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The sensitivity of wide-parameter-space searches for continuous gravitational waves is limited by computational cost. Recently it was shown that deep neural networks (DNNs) can perform all-sky searches directly on (single-detector) strain data [C. Dreissigacker , Phys. Rev. D 100, 044009 (2019)], potentially providing a low-computing-cost search method that could lead to a better overall sensitivity. Here we expand on this study in two respects: (i) using (simulated) strain data from two detectors simultaneously, and (ii) training for directed (i.e., single sky-position) searches in addition to all-sky searches. For a data time span of T=105 s, the all-sky two-detector DNN is about 7% less sensitive (in amplitude h0) at low frequency (f=20 Hz), and about 51% less sensitive at high frequency (f=1000 Hz) compared to fully-coherent matched-filtering (using weave). In the directed case the sensitivity gap compared to matched-filtering ranges from about 7%–14% at f=20 Hz to about 37%–49% at f=1500 Hz. Furthermore we assess the DNN’s ability to generalize in signal frequency, spin down and sky-position, and we test its robustness to realistic data conditions, namely gaps in the data and using real LIGO detector noise. We find that the DNN performance is not adversely affected by gaps in the test data or by using a relatively undisturbed band of LIGO detector data instead of Gaussian noise. However, when using a more disturbed LIGO band for the tests, the DNN’s detection performance is substantially degraded due to the increase in false alarms, as expected.
... More recently DNNs have started to draw attention in the field of gravitational-wave searches (i) as a classifier for non-Gaussian detector transients (glitches) [24][25][26][27], (ii) as a search method for unmodeled burst signals [28,29] in time-frequency images produced by coherent WaveBurst [30], and (iii) as a direct detection method for black-hole merger signals in gravitational-wave strain data [31][32][33][34][35][36]. ...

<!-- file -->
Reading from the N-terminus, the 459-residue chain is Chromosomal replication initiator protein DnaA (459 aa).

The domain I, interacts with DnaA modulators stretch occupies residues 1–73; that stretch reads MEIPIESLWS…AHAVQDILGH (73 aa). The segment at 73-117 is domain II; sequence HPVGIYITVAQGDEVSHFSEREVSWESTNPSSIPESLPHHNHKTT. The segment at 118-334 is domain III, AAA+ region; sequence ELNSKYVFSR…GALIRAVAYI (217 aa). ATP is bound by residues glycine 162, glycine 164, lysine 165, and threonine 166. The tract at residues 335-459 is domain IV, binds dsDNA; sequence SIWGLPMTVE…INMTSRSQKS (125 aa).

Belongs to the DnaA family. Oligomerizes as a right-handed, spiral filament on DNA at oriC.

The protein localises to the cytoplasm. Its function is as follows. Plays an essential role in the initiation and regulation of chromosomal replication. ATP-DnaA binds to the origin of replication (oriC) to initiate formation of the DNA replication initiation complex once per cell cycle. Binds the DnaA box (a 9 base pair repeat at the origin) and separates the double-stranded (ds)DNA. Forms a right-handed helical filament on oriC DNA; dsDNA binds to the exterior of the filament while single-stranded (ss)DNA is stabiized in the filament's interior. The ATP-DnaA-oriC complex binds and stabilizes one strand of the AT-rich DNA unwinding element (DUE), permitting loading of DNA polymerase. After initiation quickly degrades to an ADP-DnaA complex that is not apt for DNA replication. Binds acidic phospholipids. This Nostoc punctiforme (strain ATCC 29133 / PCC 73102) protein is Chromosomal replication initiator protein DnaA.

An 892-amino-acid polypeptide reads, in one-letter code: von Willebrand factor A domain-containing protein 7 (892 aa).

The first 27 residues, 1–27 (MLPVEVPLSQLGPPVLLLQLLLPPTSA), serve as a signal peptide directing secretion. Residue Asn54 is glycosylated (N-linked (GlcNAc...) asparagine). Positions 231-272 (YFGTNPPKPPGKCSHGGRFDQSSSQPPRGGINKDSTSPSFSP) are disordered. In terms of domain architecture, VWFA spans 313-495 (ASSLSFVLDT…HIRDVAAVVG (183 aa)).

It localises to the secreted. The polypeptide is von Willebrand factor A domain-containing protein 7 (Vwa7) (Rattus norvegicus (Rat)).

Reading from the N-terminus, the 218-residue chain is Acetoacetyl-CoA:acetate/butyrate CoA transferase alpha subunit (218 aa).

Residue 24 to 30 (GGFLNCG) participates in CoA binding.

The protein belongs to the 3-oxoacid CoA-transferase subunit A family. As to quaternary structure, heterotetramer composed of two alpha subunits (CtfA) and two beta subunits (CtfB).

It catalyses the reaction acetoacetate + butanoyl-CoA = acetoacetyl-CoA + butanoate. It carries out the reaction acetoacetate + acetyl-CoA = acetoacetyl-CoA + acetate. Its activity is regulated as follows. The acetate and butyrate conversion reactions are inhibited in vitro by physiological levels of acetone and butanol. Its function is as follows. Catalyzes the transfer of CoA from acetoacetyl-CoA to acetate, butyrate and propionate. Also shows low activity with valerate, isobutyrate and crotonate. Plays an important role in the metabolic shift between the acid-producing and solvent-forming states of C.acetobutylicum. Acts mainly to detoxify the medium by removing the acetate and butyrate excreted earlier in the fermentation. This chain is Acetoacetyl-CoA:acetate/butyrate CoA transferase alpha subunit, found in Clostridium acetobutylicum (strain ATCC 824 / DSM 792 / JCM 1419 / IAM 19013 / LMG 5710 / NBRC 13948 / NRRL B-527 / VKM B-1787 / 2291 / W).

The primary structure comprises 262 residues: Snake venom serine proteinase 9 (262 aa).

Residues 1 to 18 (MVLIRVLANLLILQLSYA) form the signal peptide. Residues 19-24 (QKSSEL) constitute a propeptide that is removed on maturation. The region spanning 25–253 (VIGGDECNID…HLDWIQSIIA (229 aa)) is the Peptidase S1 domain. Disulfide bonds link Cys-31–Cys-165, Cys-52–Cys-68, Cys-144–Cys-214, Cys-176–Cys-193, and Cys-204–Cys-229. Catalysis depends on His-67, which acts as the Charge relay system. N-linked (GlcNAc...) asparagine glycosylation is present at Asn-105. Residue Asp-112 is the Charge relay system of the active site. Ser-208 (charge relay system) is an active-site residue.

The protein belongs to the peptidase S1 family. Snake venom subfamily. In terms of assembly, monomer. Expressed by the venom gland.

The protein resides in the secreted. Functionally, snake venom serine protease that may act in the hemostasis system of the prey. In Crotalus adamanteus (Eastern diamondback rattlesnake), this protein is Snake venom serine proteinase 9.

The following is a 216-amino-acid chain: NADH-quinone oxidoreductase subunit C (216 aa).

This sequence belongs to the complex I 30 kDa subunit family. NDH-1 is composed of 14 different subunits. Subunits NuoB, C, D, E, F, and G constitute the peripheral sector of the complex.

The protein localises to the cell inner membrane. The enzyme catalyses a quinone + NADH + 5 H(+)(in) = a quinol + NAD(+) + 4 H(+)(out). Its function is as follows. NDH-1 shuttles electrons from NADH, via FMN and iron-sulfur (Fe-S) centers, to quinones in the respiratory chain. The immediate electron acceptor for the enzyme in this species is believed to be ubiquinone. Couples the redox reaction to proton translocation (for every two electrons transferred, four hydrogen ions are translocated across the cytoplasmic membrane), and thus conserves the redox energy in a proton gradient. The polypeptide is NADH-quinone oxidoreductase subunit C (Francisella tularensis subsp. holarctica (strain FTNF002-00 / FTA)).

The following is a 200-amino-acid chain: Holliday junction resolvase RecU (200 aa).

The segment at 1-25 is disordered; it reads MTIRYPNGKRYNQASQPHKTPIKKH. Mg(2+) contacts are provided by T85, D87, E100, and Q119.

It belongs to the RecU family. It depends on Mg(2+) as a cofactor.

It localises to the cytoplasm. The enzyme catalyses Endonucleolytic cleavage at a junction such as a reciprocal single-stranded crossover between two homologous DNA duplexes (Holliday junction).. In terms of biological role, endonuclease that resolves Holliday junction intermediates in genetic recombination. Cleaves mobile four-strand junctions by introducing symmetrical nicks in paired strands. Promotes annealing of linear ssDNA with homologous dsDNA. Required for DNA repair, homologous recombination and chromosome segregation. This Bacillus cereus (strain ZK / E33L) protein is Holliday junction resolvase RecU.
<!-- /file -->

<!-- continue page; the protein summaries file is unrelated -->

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We present a first proof-of-principle study for using deep neural networks (DNNs) as a novel search method for continuous gravitational waves (CWs) from unknown spinning neutron stars. The sensitivity of current wide-parameter-space CW searches is limited by the available computing power, which makes neural networks an interesting alternative to investigate, as they are extremely fast once trained and have recently been shown to rival the sensitivity of matched filtering for black-hole merger signals [D. George and E. A. Huerta, Phys. Rev. D 97, 044039 (2018); H. Gabbard, M. Williams, F. Hayes, and C. Messenger, Phys. Rev. Lett. 120, 141103 (2018)]. We train a convolutional neural network with residual (shortcut) connections and compare its detection power to that of a fully coherent matched-filtering search using the Weave pipeline [K. Wette, S. Walsh, R. Prix, and M. A. Papa, Phys. Rev. D 97, 123016 (2018)]. As test benchmarks we consider two types of all-sky searches over the frequency range from 20 to 1000 Hz: an “easy” search using T=105 s of data, and a “harder” search using T=106 s. The detection probability pdet is measured on a signal population for which matched filtering achieves pdet=90% in Gaussian noise. In the easiest test case (T=105 s at 20 Hz) the DNN achieves pdet∼88%, corresponding to a loss in sensitivity depth of ∼5% versus coherent matched filtering. However, at higher frequencies and for longer observation times the DNN detection power decreases, until pdet∼13% and a loss of ∼66% in sensitivity depth in the hardest case (T=106 s at 1000 Hz). We study the DNN generalization ability by testing on signals of different frequencies, spindowns and signal strengths than they were trained on. We observe excellent generalization: only five networks, each trained at a different frequency, would be able to cover the whole frequency range of the search.
... More recently DNNs have started to draw attention in the field of gravitational-wave searches: (i) as a classifier for non-Gaussian detector transients (glitches) [26][27][28][29], (ii) as a search method for unmodelled burst signals [30,31] in time-frequency images produced by coherent WaveBurst [32], and (iii) as a direct detection method for black-hole merger signals in gravitational-wave strain data [1,2,[33][34][35][36]. ...
Preprint
Full-text available